Make us your home page
Instagram

Get the quickest, smartest news, analysis and photos from the Bucs game emailed to you shortly after the final whistle.

(View our Privacy Policy)

Live greyhound racing's future in jeopardy in Florida

ST. PETERSBURG — Today's $10,000 Matinee Idol is Derby Lane's only afternoon stakes of the year. But how long will the iconic greyhound track have the only game in town?

The tussle in Tallahassee is on again, a turbulent time that threatens greyhound racing in Florida. Two bills written in the Florida Legislature, prohibiting a minimum requirement of live performances for greyhound permit holders, would give tracks control of racing dates.

If passed, dog racing in the state could end July 1. House Bill 641, authored by Rep. Dana Young, R-Tampa, and Senate Bill 382, introduced by Sen. Maria Sachs, D-Delray Beach, would allow tracks to offer poker and simulcast wagering without dog racing. Similar bills last year failed.

Derby Lane is one of 13 state tracks with live dog racing, teaming with Tampa Greyhound Track for eight weekly performances year-round.

"We need to run every day to make a living," Tampa Bay Greyhound Association president Cal Holland said. "If (Derby Lane) runs only two or three cards, that would put half of us or more out of business."

The Florida Greyhound Association reports the state's dog-racing industry is responsible for more than 3,000 jobs and $5 million in state income with an economic impact of $50 million.

"(The end of racing) would be a disaster," said Maryann Tolliver, president of Greyhound Pets of America, Tampa Bay Chapter. "We adopt out 180 to 200 dogs per year. If all of a sudden we have 1,000 dogs (Derby Lane's kennel population), we wouldn't have any place to put them, and (you know) where the dogs would go."

Tolliver said each potential adoptee costs approximately $500. A nonprofit group, GPA relies on donations and fundraisers. A perfect storm means GPA would need $500,000 to handle Derby Lane's dogs. And with more than 13,000 dogs estimated in Florida, the overall expense in the state would be $6.5 million.

"If times are changing and greyhounds and horses are to become a sport of the past, the cost of this transition is way above $130 million," said kennel owner Malcolm McAllister, whose Tiger Boy is favored to win the Matinee Idol (Race 8, 2:30 p.m.). "Should then, the state of Florida pick up the tab?"

Kennel manager-trainer Catherine D'Arcy said dogs would be the real losers.

"I turn them out six times a day; exercise them on the sprint path; they swim and race," she said. "Pets in this country don't get walked six times a day."

Track spokeswoman Vera Rasnake said the facility expects to remain status quo.

"If they decouple (the dog racing requirement), Derby Lane plans on doing business as usual," she said. "We are a greyhound racing facility, first and foremost, since 1925. We do plan on continuing the greyhound racing schedule we have."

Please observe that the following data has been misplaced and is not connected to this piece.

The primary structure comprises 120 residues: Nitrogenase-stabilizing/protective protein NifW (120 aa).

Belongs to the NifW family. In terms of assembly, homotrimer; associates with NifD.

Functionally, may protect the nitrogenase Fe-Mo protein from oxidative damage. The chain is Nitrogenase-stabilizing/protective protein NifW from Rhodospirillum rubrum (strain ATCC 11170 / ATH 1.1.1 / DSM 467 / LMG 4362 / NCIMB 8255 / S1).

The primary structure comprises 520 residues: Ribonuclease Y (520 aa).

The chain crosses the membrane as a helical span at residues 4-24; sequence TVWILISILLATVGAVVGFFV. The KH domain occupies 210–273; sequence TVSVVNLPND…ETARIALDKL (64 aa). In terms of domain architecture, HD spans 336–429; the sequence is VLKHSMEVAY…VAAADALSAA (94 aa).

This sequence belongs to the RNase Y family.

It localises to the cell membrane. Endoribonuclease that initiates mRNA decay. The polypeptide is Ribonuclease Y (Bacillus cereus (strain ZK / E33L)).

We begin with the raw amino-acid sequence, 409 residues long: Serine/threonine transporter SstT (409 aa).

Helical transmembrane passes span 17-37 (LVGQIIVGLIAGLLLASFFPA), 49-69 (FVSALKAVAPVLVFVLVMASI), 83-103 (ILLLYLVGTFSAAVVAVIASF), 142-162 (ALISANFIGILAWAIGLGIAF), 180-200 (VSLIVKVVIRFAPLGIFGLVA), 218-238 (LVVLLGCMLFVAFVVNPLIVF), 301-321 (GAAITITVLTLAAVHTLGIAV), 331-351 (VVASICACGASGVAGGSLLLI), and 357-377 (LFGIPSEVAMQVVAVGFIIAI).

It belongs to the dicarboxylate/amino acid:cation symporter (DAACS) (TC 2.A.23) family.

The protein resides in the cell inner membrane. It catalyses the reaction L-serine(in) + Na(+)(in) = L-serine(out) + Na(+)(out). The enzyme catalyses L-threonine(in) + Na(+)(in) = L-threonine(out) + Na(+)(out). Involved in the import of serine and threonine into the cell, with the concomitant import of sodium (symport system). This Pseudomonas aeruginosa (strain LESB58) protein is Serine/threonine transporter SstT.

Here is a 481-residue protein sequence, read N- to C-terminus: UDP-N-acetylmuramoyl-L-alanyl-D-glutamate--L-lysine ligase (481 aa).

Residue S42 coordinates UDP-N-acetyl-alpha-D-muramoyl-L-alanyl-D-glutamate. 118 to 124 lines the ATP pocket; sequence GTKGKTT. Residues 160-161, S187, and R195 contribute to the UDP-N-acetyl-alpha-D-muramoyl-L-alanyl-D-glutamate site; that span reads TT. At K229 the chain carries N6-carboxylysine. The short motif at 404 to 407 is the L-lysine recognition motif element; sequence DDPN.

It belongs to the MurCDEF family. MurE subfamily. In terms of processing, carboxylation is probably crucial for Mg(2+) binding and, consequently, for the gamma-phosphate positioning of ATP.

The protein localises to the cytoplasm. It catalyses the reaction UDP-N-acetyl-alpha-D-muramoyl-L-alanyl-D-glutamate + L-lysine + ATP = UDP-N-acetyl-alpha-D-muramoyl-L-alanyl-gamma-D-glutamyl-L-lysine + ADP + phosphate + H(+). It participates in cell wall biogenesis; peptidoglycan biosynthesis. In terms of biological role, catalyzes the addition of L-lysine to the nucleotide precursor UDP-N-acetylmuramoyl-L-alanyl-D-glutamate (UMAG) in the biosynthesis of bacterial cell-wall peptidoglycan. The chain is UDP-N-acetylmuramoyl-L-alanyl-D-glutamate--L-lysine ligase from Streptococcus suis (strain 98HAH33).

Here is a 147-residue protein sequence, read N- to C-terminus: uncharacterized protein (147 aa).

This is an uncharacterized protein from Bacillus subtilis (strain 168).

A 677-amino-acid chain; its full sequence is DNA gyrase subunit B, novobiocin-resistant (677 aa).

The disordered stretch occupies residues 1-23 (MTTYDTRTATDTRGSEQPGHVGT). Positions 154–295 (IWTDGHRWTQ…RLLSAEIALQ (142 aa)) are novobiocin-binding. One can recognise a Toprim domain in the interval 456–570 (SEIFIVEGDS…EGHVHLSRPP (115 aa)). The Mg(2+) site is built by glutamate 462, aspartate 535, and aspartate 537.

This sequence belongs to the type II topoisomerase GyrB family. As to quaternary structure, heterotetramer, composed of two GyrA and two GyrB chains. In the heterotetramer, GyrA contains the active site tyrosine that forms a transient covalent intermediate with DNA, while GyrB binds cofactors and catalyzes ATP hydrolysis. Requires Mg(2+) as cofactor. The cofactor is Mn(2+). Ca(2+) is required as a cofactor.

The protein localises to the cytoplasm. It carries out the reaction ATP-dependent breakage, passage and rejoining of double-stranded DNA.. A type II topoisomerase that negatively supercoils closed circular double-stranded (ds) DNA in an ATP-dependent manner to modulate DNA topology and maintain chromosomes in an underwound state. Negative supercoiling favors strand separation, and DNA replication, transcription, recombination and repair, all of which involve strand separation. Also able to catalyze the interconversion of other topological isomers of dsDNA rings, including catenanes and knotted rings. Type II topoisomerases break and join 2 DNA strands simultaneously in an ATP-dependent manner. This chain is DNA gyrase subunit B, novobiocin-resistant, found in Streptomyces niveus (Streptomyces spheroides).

Live greyhound racing's future in jeopardy in Florida 01/27/12 [Last modified: Friday, January 27, 2012 8:43pm]
Photo reprints | Article reprints

© 2017 Tampa Bay Times

    

Join the discussion: Click to view comments, add yours

Loading...
  1. Tim Tebow came into their life, and never left

    Minors

    There are a lot of stories about Tim Tebow connecting with people during his life, Tebow inspiring them and Tebow being inspired.

    Boomer Hornbeck of Naples, Fla., has battled cerebral palsy and undergone surgery after surgery in the hopes of allowing him to one day walk. Inspired by Tim Tebow, and encouraged by his relationship with him, Hornbeck has become a motivational speaker.
  2. For starters: Rays at Jays, with Longoria moved to No. 2 spot in order

    Blogs

    UPDATE, 1:03: Manager Kevin Cash made an even bigger change in the Rays lineup today, moving 3B Evan Longoria from his usual No. 3 spot up to second. And he stuck with Brad Miller in the leadoff spot.

    Here is the lineup:

  3. Tony Dungy on Twitter: I'm donating $5K to move Confederate statue, Bucs, Rays and Lightning should act too

    Bucs

    Former Tampa Bay Buccaneers coach and Tampa resident Tony Dungy announced publicly today that he's contributing $5,000 to a fund to move a Confederate monument out of downtown Tampa.

    Tony Dungy in 2011. [Getty]
  4. The legacy of Tim Tebow's baseball summer

    Minors

    CLEARWATER — It was about three weeks ago. A Saturday night. I sat behind home plate at a Charlotte Stone Crabs game at Charlotte Sports Park. There was a professional baseball scout sitting just behind me with a speed gun in his hand. He had seen the whole thing.

    Seth Bosch, left, of Punta Gorda, Fla., met Tim Tebow in Port Charlotte, Fla., in late July when Tebow, while in the on-deck circle during a game, shook hands with Seth through the backstop screen. The moment was captured on video by Seth's mother, as was the home run Tebow promptly hit in his ensuing at bat. Seth, who has high-functioning autism and other health issues, celebrated wildly and the video went viral. PHOTO PROVIDED